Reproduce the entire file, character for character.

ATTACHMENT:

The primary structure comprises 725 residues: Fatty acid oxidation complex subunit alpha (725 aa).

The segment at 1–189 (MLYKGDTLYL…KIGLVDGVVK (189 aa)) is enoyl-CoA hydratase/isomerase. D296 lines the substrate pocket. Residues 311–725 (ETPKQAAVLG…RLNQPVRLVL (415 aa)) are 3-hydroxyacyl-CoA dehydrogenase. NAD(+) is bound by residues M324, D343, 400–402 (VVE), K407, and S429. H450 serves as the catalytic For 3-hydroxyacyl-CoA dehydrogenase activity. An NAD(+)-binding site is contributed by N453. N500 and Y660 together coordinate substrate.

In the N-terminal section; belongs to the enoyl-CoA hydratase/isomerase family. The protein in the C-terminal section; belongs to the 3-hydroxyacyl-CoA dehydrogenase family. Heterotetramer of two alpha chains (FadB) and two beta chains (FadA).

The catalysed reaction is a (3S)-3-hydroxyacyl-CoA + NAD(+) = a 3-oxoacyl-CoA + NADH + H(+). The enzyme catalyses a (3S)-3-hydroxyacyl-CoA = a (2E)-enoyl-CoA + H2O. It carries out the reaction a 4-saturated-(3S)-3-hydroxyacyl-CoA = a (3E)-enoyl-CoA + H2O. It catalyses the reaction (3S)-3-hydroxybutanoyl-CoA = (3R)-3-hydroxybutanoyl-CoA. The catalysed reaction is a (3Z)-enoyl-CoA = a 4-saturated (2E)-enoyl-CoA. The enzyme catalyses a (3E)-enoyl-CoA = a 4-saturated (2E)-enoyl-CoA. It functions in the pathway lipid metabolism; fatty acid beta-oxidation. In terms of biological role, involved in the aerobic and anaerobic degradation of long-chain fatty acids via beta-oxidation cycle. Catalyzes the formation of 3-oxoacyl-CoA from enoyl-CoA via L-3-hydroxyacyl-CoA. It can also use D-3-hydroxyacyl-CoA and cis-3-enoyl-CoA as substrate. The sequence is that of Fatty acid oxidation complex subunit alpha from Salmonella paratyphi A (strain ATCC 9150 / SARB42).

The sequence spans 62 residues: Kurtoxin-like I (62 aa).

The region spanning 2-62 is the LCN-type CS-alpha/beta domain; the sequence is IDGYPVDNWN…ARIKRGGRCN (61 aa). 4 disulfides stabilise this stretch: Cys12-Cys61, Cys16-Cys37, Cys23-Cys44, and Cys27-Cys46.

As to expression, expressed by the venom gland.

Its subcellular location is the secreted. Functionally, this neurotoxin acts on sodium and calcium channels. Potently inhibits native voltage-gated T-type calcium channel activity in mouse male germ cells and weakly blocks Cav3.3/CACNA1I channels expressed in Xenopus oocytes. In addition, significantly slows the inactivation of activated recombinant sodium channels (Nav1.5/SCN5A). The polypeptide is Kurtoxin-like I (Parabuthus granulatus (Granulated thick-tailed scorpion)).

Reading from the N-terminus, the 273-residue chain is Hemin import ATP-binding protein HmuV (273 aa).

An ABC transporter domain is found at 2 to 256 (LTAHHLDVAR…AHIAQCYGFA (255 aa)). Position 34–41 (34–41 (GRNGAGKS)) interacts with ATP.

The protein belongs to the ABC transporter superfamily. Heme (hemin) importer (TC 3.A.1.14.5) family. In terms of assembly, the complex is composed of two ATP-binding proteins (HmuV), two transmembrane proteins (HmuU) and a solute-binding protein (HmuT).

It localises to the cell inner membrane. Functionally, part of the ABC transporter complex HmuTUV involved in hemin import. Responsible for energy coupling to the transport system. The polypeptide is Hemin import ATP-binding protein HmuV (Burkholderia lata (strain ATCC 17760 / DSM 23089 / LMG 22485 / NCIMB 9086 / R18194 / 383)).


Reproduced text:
The primary structure comprises 725 residues: Fatty acid oxidation complex subunit alpha (725 aa).

The segment at 1–189 (MLYKGDTLYL…KIGLVDGVVK (189 aa)) is enoyl-CoA hydratase/isomerase. D296 lines the substrate pocket. Residues 311–725 (ETPKQAAVLG…RLNQPVRLVL (415 aa)) are 3-hydroxyacyl-CoA dehydrogenase. NAD(+) is bound by residues M324, D343, 400–402 (VVE), K407, and S429. H450 serves as the catalytic For 3-hydroxyacyl-CoA dehydrogenase activity. An NAD(+)-binding site is contributed by N453. N500 and Y660 together coordinate substrate.

In the N-terminal section; belongs to the enoyl-CoA hydratase/isomerase family. The protein in the C-terminal section; belongs to the 3-hydroxyacyl-CoA dehydrogenase family. Heterotetramer of two alpha chains (FadB) and two beta chains (FadA).

The catalysed reaction is a (3S)-3-hydroxyacyl-CoA + NAD(+) = a 3-oxoacyl-CoA + NADH + H(+). The enzyme catalyses a (3S)-3-hydroxyacyl-CoA = a (2E)-enoyl-CoA + H2O. It carries out the reaction a 4-saturated-(3S)-3-hydroxyacyl-CoA = a (3E)-enoyl-CoA + H2O. It catalyses the reaction (3S)-3-hydroxybutanoyl-CoA = (3R)-3-hydroxybutanoyl-CoA. The catalysed reaction is a (3Z)-enoyl-CoA = a 4-saturated (2E)-enoyl-CoA. The enzyme catalyses a (3E)-enoyl-CoA = a 4-saturated (2E)-enoyl-CoA. It functions in the pathway lipid metabolism; fatty acid beta-oxidation. In terms of biological role, involved in the aerobic and anaerobic degradation of long-chain fatty acids via beta-oxidation cycle. Catalyzes the formation of 3-oxoacyl-CoA from enoyl-CoA via L-3-hydroxyacyl-CoA. It can also use D-3-hydroxyacyl-CoA and cis-3-enoyl-CoA as substrate. The sequence is that of Fatty acid oxidation complex subunit alpha from Salmonella paratyphi A (strain ATCC 9150 / SARB42).

The sequence spans 62 residues: Kurtoxin-like I (62 aa).

The region spanning 2-62 is the LCN-type CS-alpha/beta domain; the sequence is IDGYPVDNWN…ARIKRGGRCN (61 aa). 4 disulfides stabilise this stretch: Cys12-Cys61, Cys16-Cys37, Cys23-Cys44, and Cys27-Cys46.

As to expression, expressed by the venom gland.

Its subcellular location is the secreted. Functionally, this neurotoxin acts on sodium and calcium channels. Potently inhibits native voltage-gated T-type calcium channel activity in mouse male germ cells and weakly blocks Cav3.3/CACNA1I channels expressed in Xenopus oocytes. In addition, significantly slows the inactivation of activated recombinant sodium channels (Nav1.5/SCN5A). The polypeptide is Kurtoxin-like I (Parabuthus granulatus (Granulated thick-tailed scorpion)).

Reading from the N-terminus, the 273-residue chain is Hemin import ATP-binding protein HmuV (273 aa).

An ABC transporter domain is found at 2 to 256 (LTAHHLDVAR…AHIAQCYGFA (255 aa)). Position 34–41 (34–41 (GRNGAGKS)) interacts with ATP.

The protein belongs to the ABC transporter superfamily. Heme (hemin) importer (TC 3.A.1.14.5) family. In terms of assembly, the complex is composed of two ATP-binding proteins (HmuV), two transmembrane proteins (HmuU) and a solute-binding protein (HmuT).

It localises to the cell inner membrane. Functionally, part of the ABC transporter complex HmuTUV involved in hemin import. Responsible for energy coupling to the transport system. The polypeptide is Hemin import ATP-binding protein HmuV (Burkholderia lata (strain ATCC 17760 / DSM 23089 / LMG 22485 / NCIMB 9086 / R18194 / 383)).